Save Money and Energy with Home Insulation

Home insulation may not be the first thing you consider when you’re looking to upgrade your house, but it’s a decision that really pays off. Not only does insulation increase your home’s comfort, keeping you warm on the coldest days and cool on the hottest, but it also slashes your energy costs.

You could save as much as 20 percent off your monthly energy bill, Energy Star¹ reports. And you’ll enjoy the financial benefits for years to come. Insulation lasts for decades, and having quality insulation can even add to your home’s value. Here are the factors you need to consider when you’re choosing insulation for your home.

Time

Although insulation can typically be installed any time of year, it pays to strategically plan when you’ll add insulation to maximize savings.

If you live in a warmer climate, for example, you should have insulation installed before summer strikes. That way, you’ll save on energy almost immediately and start recouping your costs right away; you’ll use less energy to cool your house. Alternately, if you live in a colder climate, have the insulation installed before winter hits to maximize saving on your heat usage.

Type of Insulation

Insulation isn’t one size fits all – there are quite a few different types to choose from. The climate you live in and the age of your home can help you determine which insulation is best. The following are a few of the most common types used in homes today:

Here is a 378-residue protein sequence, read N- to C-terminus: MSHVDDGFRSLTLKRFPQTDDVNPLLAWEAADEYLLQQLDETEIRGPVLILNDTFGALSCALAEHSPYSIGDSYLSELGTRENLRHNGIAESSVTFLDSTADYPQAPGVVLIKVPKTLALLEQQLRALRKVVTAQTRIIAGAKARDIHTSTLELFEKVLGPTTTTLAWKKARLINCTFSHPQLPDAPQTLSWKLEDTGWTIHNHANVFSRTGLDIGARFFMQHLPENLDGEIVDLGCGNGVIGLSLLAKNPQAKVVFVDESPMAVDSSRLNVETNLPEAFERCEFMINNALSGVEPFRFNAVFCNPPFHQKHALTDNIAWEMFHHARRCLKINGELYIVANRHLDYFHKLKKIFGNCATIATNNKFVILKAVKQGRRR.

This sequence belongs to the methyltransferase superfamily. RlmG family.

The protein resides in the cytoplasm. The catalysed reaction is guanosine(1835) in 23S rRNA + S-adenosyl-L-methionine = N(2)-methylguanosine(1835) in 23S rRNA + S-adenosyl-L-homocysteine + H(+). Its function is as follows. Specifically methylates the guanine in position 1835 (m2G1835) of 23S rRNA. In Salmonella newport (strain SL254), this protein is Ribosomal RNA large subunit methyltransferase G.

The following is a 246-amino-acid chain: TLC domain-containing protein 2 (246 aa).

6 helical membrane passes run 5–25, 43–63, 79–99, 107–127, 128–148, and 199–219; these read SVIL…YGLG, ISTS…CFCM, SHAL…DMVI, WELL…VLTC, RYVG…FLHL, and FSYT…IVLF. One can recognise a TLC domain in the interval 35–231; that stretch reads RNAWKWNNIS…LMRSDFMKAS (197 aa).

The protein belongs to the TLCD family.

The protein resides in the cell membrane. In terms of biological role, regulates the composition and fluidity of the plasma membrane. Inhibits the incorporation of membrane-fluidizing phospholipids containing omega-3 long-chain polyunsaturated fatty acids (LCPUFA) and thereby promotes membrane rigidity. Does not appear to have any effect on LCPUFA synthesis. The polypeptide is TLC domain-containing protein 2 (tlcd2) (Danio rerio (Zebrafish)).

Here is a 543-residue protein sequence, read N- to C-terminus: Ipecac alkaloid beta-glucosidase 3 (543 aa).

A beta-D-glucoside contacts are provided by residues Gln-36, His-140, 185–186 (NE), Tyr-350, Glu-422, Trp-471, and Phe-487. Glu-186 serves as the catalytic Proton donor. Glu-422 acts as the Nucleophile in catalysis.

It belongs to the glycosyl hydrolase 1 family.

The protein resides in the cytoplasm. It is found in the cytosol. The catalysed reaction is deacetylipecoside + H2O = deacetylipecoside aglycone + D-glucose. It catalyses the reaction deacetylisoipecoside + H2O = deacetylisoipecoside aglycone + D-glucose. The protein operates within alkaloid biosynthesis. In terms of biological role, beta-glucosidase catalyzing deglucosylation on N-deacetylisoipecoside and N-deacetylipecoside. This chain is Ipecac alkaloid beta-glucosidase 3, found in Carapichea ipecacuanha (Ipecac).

Batts and Blankets: Typically consisting of fiberglass, batts or blankets of insulation are most familiar to most homeowners. It’s commonly used to insulate attics.

Loose Fill: Loose fill insulation is made out of fiberglass. It’s typically used in attics and walls, as this type of insulation is best for spaces with many tough-to-reach areas and small nooks and crannies.

Foam/Sprayed-In-Place Insulation: This type of insulation usually consists of liquid polyurethane, and it must be installed by professionals because special equipment is needed. This type of insulation is most commonly used in tight spaces, including beamed ceilings, around foundations, and in walls.

Rigid Foam Board: Typically installed at the time of construction, rigid foam board is automatically installed in newer homes but isn’t used in many older ones. Rigid foam board insulation is typically used in walls or as roof sheathing; it’s sometimes also used beneath interior walls or around the foundation of a home.

Reflective or Radiant Barriers: For homes in warm or hot climates, reflective or radiant barrier insulation can make a huge difference in keeping the premises cool. Typically installed in attics, it features a reflective surface that reflects the heat absorbed by the roof away from the home.

Convenience

Installing insulation can be a complicated and disruptive process if you’re already living in your home. Certain types of insulation require tearing out floors, ceilings, and walls. Since the work is so disruptive, it’ a smart idea to install insulation when you’re planning other home renovation or remodeling projects.